My sense is that we need to offer opportunities to do mercy, and that they need to involve hands on personal encounters and definitely not take the easy route of delegating that personal encounter by a donation of money to a registered charity.
One way might be to come up with six different opportunities to practice the works of mercy, and invite parishioners to try one of them in each two month period. With the expectation being a 2 hour time commitment once in every two months of the Year of Mercy. The real challenge, of course, is coming up with six and having enough experienced people around to ease parishioners into each encounter. While being able to offer all six concurrently would be ideal, it is more practical to have the whole parish focus on only one work of mercy for each two month period.
The corporal works of mercy are:
To feed the hungry;
To give drink to the thirsty;
To clothe the naked;
To shelter the homeless;
To visit the sick;
To ransom the captive;
To bury the dead.
The spiritual works of mercy are:
To instruct the ignorant;
To counsel the doubtful;
To admonish sinners;
To bear wrongs patiently;
To forgive offences willingly;
To comfort the afflicted;
To pray for the living and the dead.
In no particular order, here are some workable ideas.
Clothe the naked
To clothe the naked could be approached like this, especially if the 2 month period leads into the start of the school year. The local St Vincent de Paul Society should be able to identify where the struggling families are. School uniforms are expensive, as are school shoes and the uniforms and gear needed to play team sports. Parishioners could be invited to patron a child from a struggling family, and with parental permission, take the child to get a new uniform (paid for by the parishioner) and go through the whole process of finding the correct size, trying the items on, and bringing them home. Parishioners could then choose to go the next step and be there for the child's first day back at school or at team sport and taking by family photographs to mark the occasion (thus enabling the whole family to be in the photo).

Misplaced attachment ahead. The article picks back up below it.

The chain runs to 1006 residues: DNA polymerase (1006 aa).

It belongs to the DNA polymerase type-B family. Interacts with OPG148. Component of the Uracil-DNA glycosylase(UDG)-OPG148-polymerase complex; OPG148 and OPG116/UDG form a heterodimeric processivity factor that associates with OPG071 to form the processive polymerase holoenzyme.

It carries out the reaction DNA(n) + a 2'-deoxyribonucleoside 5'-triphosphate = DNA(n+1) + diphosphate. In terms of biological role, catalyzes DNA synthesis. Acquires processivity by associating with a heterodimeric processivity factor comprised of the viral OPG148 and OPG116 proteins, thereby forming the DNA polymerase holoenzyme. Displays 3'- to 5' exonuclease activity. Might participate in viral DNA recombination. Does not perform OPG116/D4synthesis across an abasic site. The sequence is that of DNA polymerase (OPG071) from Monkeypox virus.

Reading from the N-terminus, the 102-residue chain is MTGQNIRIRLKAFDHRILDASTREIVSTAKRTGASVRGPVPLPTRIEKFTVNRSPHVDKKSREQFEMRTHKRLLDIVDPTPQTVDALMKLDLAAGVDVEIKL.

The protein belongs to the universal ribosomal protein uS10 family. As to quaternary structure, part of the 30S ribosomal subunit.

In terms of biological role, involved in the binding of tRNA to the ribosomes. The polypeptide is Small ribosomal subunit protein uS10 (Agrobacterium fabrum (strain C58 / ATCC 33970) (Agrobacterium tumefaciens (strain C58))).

Feed the hungry
Feeding the hungry and giving drink to the thirsty could be approached through local nursing homes and hospitals. In those places – all too frequently – there are people who have trouble feeding themselves. Should they not have family around to help them, or be in a place which is understaffed, they may not be getting enough nourishment. A bit of a group training session with someone who knows how to feed incapacitated people in a patient and respectful manner, and then some hands on experience (with light supervision) would work. In order to go into institutions parishioners might have to obtain police checks first. If that proves to be too much of an obstacle, parishes may know of people recently discharged from hospital who need help like that, or the local Meals on Wheels service may know of people who need extra help.